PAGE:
Robert Samuelson argues that they will. Samuelson apparently believes that people's standard of living is determined only by their tax bill. According to Samuelson's world view, Bill Gates is much worse off than the typical middle class family because he pays so much more in taxes.
Of course in real world land, well-being is determined by after-tax income. The greater sum that Bill Gates pays in taxes is trivial compared to his enormous income.
The same story applies for the millennials. The projections from the Congressional Budget Office, the Fed and all other standard sources show that before-tax compensation will rise on average at the rate of about 1.4 percent a year. This means that after 20 years their compensation will be more than 30 percent higher than what workers get today. This means that even if they pay substantially higher taxes than workers today, they will still have substantially higher living standards.
The retirement of the baby boomers is likely to help millennials. It will reduce the supply of labor -- creating opening higher up on career ladders -- thereby allowing millennials to get better jobs with higher pay.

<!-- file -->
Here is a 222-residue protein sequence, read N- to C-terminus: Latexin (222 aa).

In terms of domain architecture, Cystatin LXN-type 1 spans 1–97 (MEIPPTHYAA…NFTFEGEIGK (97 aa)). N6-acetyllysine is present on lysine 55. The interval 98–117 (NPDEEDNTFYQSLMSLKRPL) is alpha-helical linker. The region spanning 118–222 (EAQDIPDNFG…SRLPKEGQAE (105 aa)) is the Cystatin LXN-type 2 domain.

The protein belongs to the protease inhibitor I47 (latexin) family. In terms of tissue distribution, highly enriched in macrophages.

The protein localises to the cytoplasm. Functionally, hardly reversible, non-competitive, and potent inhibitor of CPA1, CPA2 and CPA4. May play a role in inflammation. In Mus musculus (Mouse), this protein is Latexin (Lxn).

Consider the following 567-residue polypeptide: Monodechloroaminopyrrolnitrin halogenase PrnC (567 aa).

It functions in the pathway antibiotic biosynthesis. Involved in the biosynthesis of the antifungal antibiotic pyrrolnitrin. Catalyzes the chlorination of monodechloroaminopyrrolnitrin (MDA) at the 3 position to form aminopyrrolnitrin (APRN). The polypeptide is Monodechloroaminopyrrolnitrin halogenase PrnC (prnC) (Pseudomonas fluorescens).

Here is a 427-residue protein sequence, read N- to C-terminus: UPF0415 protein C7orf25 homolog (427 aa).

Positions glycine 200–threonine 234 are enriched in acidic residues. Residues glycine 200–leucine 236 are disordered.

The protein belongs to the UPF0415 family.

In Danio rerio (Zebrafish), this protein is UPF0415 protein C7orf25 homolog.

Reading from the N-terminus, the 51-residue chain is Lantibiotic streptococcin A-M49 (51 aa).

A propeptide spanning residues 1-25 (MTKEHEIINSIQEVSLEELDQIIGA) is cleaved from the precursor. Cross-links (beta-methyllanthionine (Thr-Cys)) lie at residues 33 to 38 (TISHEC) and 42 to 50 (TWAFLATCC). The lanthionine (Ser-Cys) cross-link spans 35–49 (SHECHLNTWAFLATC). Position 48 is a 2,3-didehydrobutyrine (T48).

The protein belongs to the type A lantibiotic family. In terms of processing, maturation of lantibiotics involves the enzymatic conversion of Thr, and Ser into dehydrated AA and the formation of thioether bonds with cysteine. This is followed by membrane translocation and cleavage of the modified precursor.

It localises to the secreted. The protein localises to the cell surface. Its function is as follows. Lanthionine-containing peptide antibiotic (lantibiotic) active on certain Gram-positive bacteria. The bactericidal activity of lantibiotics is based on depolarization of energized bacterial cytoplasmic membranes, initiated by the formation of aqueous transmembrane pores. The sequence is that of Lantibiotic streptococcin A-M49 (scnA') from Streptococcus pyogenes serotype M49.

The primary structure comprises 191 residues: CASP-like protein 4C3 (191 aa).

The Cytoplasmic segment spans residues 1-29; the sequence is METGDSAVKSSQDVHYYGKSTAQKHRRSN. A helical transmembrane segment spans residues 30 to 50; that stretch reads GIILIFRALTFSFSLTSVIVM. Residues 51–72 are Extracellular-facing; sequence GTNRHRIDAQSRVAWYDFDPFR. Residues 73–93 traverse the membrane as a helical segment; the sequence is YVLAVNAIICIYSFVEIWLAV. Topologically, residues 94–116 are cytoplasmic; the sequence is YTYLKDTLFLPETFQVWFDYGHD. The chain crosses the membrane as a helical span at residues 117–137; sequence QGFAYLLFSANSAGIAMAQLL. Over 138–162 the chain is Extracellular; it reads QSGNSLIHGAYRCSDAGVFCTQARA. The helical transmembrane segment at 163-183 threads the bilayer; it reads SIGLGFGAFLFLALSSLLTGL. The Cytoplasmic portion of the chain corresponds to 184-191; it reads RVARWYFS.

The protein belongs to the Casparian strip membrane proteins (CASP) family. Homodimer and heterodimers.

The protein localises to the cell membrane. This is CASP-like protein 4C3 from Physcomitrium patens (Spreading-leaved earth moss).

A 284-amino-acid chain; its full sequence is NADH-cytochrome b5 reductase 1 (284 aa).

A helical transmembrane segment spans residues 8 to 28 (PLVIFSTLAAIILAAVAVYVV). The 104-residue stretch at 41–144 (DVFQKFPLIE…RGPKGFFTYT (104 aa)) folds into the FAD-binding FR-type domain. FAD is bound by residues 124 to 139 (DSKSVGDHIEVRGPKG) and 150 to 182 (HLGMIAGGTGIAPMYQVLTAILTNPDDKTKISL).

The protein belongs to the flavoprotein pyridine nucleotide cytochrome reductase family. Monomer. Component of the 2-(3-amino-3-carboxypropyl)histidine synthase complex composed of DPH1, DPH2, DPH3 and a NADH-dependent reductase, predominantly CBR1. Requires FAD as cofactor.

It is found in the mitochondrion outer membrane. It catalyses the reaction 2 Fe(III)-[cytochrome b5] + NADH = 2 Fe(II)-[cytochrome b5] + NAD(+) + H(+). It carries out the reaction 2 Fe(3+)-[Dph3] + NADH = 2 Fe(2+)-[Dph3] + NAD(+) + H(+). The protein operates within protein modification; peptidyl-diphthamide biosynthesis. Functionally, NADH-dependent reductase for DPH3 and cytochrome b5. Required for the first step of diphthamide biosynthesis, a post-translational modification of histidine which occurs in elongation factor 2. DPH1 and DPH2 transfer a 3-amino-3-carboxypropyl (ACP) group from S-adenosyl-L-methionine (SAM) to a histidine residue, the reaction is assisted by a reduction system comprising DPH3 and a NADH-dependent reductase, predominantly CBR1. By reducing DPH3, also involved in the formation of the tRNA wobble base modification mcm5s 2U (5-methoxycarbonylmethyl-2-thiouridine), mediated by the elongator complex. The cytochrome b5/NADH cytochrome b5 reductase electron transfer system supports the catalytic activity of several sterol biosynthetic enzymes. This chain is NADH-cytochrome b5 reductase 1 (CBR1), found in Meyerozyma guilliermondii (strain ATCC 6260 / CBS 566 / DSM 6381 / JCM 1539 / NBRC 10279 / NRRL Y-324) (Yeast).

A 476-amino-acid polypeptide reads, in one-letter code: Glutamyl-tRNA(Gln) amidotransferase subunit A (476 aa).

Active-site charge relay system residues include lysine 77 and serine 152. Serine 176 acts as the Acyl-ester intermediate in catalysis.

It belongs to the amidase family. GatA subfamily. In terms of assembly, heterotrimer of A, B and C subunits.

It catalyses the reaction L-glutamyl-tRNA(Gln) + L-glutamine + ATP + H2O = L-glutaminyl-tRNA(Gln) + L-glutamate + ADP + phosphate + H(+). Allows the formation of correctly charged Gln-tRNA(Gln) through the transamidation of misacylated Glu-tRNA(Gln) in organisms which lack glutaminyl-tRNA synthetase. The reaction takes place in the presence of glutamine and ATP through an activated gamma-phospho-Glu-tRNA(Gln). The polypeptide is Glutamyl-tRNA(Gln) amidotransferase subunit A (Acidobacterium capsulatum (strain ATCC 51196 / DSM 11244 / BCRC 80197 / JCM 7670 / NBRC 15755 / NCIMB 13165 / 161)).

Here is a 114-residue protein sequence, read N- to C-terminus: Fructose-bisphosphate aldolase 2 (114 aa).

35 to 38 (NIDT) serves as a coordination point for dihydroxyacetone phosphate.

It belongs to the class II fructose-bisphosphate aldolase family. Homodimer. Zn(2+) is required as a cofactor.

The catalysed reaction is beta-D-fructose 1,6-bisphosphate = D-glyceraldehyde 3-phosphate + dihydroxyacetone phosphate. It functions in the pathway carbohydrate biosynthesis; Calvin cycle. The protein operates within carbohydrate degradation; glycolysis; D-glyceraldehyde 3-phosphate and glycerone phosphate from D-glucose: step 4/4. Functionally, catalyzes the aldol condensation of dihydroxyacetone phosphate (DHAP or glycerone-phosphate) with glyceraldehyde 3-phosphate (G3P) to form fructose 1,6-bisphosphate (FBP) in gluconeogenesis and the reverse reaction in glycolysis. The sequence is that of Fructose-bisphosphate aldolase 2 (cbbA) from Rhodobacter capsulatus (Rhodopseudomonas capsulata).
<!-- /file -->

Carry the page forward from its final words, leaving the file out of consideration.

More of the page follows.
The real threat to millennial living standards are:
1) inequality -- the continuation of the recent trend where more money goes to the top of the income distribution;
2) a broken health care system -- protectionists in control of policy want workers to give all their money to insurers, drug companies, medical supply companies and highly paid specialists;
3) ecological problems -- if the people in Bangladesh can make our children pay for the damage we have done to their land and lives through global warming, then our kids may be in trouble;
4) incompetent economic policy -- if geniuses like Alan Greenspan and Ben Bernanke continue to control economic policy, then they may be able to create poverty even in a world of enormous potential affluence.
These factors rarely get mentioned in Samuelson's account.